from The American Heritage® Dictionary of the English Language, 4th Edition

  • n. A small sturdy dog of an ancient breed originating in China, having a snub nose, wrinkled face, squarish body, short smooth hair, and curled tail.
  • n. A pug nose.
  • n. Clay ground and kneaded with water into a plastic consistency for forming bricks or pottery.
  • n. A machine for grinding and mixing clay.
  • transitive v. To work or knead (clay) with water.
  • transitive v. To fill in with clay or mortar.
  • transitive v. To make soundproof by covering or packing with clay, mortar, sawdust, or felt.
  • n. A footprint, track, or trail, especially of an animal; a pugmark.
  • n. Slang A fighter, especially a boxer.

from Wiktionary, Creative Commons Attribution/Share-Alike License

  • n. The footprint of an animal. (Also pugmark) (From the Hindi for 'foot', related to Sanskrit 'padh' and Greek 'ped')
  • n. Any compressed clay-like material mixed and worked into a soft, plastic condition for making bricks, pottery or for paving. (Also pug soil)
  • n. A nickname for a pugilist or boxer.

from the GNU version of the Collaborative International Dictionary of English

  • n. Tempered clay; clay moistened and worked so as to be plastic.
  • n. A pug mill.
  • n. An elf, or a hobgoblin; also same as puck.
  • n. A name for a monkey.
  • n. A name for a fox.
  • n. An intimate; a crony; a dear one.
  • n. Chaff; the refuse of grain.
  • n. A prostitute.
  • n. One of a small breed of pet dogs having a short nose and head; a pug dog.
  • n. Any geometrid moth of the genus Eupithecia.
  • n. A footprint; a track; as of a boar.
  • transitive v. To mix and stir when wet, as clay for bricks, pottery, etc.
  • transitive v. To fill or stop with clay by tamping; to fill in or spread with mortar, as a floor or partition, for the purpose of deadening sound. See Pugging, 2.

from The Century Dictionary and Cyclopedia

  • To thrust; strike. [Prov. Eng.]
  • In building: To tamp with clay, or stop with puddle; clay.
  • To line (spaces between floor-joists) or cover (partition-walls) with coarse mortar, felt, sawdust, or any other material to impede the passage of sound; deaden; deafen.
  • In pottery-and brick-manuf., to grind, as clay, with water in order to render it plastic.
  • n. An elf; fairy; goblin; sprite: same as puck, 1.
  • n. A monkey.
  • n. A fox.
  • n. A dwarf variety of dog; a pug-dog.
  • n. A term of familiarity or endearment, like duck, etc.
  • n. A three-year-old salmon.
  • n. One of certain small geometrid moths: an English collectors' name. The netted pug is Eupithecia venosata; the foxglovepug is E. pulchellata.
  • n. A short cloak worn by ladies about the middle of the eighteenth century.
  • n. A pug-nose; the form or turn of a pug-nose: as, a decided pug.
  • n. Clay ground and worked or kneaded with water, and sometimes with other substances, into consistency for molding, as into bricks, etc.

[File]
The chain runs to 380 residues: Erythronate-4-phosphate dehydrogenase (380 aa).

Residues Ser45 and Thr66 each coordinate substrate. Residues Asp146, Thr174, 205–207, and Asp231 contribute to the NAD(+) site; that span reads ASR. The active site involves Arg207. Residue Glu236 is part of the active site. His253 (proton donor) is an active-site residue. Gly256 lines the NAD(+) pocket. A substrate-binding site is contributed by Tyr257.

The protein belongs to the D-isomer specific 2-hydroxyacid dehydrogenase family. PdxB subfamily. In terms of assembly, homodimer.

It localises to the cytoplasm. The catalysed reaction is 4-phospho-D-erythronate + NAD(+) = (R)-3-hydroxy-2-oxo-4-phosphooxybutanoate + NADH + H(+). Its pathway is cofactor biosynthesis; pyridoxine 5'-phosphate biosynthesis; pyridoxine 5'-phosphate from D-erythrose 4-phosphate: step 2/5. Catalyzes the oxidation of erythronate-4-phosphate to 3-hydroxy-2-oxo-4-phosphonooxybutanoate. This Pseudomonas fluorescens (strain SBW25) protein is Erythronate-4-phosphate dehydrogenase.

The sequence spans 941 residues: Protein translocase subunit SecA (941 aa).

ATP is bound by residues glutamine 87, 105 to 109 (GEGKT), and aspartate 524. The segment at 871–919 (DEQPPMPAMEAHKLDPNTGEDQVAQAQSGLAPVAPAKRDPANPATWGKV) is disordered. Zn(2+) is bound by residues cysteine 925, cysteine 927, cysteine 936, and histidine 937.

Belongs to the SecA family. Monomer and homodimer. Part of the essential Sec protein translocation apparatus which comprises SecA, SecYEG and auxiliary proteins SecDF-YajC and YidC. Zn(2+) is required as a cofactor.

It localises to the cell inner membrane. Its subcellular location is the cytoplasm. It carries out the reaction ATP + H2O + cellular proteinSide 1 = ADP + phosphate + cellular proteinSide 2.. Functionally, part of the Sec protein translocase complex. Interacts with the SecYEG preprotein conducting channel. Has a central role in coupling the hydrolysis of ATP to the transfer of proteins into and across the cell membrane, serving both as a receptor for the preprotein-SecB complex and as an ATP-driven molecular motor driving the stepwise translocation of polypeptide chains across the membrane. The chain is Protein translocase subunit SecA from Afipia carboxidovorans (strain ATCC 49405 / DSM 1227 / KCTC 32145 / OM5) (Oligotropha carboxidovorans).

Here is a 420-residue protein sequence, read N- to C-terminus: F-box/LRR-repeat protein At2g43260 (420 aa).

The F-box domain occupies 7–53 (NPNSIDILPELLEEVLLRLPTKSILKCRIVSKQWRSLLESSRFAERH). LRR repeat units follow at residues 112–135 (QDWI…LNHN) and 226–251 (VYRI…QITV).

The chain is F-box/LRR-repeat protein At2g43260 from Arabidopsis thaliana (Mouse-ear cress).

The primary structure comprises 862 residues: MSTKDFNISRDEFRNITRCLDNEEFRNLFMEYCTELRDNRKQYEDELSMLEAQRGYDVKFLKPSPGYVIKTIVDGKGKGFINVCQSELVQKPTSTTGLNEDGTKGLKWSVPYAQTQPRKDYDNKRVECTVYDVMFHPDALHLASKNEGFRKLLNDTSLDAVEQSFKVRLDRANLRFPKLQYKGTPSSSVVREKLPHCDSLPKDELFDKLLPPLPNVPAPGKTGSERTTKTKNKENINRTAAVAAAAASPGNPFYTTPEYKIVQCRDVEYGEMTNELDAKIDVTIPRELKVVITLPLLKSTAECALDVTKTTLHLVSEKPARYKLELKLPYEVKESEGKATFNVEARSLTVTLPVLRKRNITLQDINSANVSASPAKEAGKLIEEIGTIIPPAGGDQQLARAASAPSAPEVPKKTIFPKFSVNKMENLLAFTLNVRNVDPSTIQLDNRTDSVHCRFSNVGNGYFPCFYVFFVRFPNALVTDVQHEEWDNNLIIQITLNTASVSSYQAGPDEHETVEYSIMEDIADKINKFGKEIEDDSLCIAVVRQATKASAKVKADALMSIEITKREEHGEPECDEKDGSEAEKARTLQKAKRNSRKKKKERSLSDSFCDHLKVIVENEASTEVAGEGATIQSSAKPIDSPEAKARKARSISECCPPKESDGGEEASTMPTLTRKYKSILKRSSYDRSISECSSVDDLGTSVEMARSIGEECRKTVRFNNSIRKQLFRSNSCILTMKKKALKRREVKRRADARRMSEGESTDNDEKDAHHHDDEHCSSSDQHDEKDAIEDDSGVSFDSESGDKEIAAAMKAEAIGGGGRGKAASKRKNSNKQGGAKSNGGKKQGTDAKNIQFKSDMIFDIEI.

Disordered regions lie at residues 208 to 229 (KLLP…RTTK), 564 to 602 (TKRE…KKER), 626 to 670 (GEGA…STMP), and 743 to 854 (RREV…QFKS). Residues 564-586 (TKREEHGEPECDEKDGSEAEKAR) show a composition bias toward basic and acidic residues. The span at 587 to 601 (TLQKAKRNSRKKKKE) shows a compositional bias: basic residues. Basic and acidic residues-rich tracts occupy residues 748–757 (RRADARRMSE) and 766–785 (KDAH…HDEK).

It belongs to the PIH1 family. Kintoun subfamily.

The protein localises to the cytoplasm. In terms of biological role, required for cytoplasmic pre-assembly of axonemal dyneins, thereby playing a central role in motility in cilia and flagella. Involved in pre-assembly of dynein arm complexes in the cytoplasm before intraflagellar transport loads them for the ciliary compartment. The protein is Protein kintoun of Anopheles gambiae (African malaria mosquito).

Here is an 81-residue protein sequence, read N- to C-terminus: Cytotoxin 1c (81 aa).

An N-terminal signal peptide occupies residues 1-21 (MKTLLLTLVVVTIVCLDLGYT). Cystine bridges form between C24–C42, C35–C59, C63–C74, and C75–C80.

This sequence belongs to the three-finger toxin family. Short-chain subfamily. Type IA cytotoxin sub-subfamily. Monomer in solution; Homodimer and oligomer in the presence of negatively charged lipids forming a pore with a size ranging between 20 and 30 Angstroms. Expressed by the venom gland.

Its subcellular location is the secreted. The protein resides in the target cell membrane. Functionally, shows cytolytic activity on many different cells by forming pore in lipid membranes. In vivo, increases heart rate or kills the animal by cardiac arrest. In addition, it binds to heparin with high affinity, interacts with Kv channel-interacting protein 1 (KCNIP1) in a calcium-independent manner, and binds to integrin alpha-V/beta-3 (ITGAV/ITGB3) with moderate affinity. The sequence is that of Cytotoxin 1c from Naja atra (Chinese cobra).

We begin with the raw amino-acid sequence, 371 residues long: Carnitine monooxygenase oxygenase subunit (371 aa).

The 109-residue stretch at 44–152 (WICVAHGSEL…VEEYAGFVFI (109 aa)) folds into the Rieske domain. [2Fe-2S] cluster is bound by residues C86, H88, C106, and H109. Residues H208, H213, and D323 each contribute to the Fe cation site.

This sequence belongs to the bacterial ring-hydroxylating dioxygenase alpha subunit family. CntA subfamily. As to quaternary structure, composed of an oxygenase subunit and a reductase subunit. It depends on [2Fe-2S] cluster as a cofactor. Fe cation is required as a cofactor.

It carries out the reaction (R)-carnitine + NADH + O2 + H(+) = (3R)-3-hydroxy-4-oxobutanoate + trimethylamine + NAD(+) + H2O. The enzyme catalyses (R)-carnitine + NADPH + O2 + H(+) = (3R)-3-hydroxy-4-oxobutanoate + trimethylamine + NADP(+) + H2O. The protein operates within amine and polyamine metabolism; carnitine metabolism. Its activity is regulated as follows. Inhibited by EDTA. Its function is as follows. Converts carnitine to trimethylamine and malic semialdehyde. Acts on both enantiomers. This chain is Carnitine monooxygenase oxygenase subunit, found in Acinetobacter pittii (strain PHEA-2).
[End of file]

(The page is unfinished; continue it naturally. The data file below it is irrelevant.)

• n. A pug-mill.
  • n. Chaff; refuse of grain.
  • n. The print of a foot; a footmark. See puggi.

from WordNet 3.0 Copyright 2006 by Princeton University. All rights reserved.

  • n. small compact smooth-coated breed of Asiatic origin having a tightly curled tail and broad flat wrinkled muzzle


from The American Heritage® Dictionary of the English Language, 4th Edition

Origin unknown.
Hindi pag, probably from Sanskrit padakam, footstep, foot, from padam.
Short for pugilist, boxer.



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  • "Cattle pee and poop around water supplies, under shade trees, and outside the gates of their enclosures. They do not evenly distribute their waste. Not even remotely. The field is thus not properly fertilized. The main way to mitigate this problem is to pack cattle with greater density, thus improving nutrient distribution. This decision, however, quickly leads to what called pugging---the transformation of soil around watering spots into muck that can be 18 inches thick---and overgrazing in the center of the pastures. Pugging and overgrazing counteract the benefits of nutrient distribution because the soil is less able to absorb the waste. The rotational grazer is thereby trapped."

    - James McWilliams, The Unequal Distribution of Waste,, 27 August 2012.

    August 27, 2012

  • Apparantly they sneeze a lot. I have never owned a dog, let alone a pug, and I can't picture them sneezing. :-)

    July 24, 2009

  • Well, he's scared. Can you blame him?

    I like pugs. Pug, pug, pug. They're cuuude!

    July 23, 2009

  • Nice link bilby!! The poor thing looks like it's eyes are going to fall out.

    July 23, 2009

  • may be an abbreviated form of puggaree, a hat band

    June 26, 2009

  • Just Say NO to Pugs!

    November 26, 2008

  • pug-fugly, anyone?

    November 26, 2008

  • A pug on the wrong side of town.

    November 26, 2008

  • "However, the name, as applied to the stretch of dirt and pug and gravel that the Goodyears had put through the woods and over the bogland to the little outport where my grandmother had been born, was not altogether inappropriate."

    --David Macfarlane, The Danger Tree, 221

    May 13, 2008